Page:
Thursday, December 4, 2008

Doomsday Book by Connie Willis

The Doomsday Book has been sitting on my bookshelf for probably three years. I have been waiting for the perfect moment to read it. I have read all of Connie Willis' short stories and most of her other novels but sat on The Doomsday Book. The timing was never just right. For whatever reason, I finally picked up Willis' chef d'oeuvre a couple of weeks ago and spent much longer than normal working my way through it (Thanksgiving and a visit from parents slowed down my reading, but this is NOT a quick book.) I have no idea what mad the time "right" this time, but I'm thrilled that I did finally pick it up and read.

Doomsday Book has the honor of being one of the only books to have won both of Science Fiction's coveted awards The Hugo and The Nebula. This 500-plus page story tells of two worlds involved in medical crises and looks at how they deal with the problems that arise. Taking place in a world that Willis revisits in other novels and short stories, Doomsday Book tells the story of historians in the future who travel back in time to watch their era in the first person to gain a better perspective of bygone eras.

My first Connie Willis book To Say Nothing of the Dog resides in this world. I adored this book and became an instant fan of any Willis books. But, where To Say Nothing of the Dog uses humor to point out idiosyncrasies about our society, The Doomsday Book uses drama and pulls at the heartstrings. There is humorous moments, especially in the future Oxford of her creation. But overall I would NOT describe Doomsday Book as funny. Touching, engaging, fascinating, but not funny.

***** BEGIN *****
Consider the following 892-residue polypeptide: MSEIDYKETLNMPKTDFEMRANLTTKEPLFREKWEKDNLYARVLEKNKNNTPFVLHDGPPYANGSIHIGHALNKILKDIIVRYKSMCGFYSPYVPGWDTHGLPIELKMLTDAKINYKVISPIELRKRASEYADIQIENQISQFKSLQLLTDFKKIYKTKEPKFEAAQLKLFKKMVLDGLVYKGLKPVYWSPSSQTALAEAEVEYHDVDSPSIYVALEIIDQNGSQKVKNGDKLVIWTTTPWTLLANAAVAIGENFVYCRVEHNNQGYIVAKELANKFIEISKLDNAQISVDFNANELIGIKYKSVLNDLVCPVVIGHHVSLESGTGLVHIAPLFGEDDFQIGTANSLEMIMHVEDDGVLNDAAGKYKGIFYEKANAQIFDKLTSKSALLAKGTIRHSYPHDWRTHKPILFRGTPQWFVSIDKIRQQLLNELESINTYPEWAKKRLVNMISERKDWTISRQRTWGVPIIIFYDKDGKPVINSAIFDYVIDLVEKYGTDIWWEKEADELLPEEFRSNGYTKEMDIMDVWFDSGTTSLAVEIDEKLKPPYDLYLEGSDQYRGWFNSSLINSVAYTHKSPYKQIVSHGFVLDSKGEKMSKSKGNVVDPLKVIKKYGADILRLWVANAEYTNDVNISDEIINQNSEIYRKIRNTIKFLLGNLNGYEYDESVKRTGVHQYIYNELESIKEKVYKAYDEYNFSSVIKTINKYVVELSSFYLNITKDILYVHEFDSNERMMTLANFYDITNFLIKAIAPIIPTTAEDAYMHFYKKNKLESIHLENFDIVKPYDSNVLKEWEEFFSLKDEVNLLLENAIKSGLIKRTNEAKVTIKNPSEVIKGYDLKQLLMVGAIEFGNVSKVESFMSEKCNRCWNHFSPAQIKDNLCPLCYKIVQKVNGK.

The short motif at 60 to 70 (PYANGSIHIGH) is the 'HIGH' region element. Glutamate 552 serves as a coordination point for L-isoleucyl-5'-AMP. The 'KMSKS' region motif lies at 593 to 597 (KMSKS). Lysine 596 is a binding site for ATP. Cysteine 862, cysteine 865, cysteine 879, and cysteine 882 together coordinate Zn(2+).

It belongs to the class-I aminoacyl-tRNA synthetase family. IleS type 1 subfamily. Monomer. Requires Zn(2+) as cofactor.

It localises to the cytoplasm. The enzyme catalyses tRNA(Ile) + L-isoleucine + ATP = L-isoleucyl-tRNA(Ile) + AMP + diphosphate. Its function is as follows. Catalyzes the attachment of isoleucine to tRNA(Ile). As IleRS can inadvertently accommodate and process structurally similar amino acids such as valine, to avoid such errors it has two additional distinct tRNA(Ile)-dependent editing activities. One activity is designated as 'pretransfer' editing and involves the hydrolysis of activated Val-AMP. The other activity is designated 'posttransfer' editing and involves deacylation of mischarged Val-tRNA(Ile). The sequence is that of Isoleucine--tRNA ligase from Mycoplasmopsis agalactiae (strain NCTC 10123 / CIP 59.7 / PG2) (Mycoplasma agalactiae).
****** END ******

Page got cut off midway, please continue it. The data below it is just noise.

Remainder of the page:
If you are an ardent science fiction fan, this book will not fit a stereotyped model. The science fiction is light and the drama and historical context are heavy. This story relies on medical knowledge and historical knowledge to tell the tale. The characters are what make the book. Connie Willis endures you to her characters through their realism and their faults. Her descriptions of their internal dialogue are so realistic that you can't help but be drawn in.

I would strongly recommend this book to any ardent science fiction/fantasy readers mostly because it did win the two highest honors a science fiction book can read. However, if you have never read any of Willis' books, this might not be the book to test her out on. She has other lighter, funnier, and more engaging books to start with.

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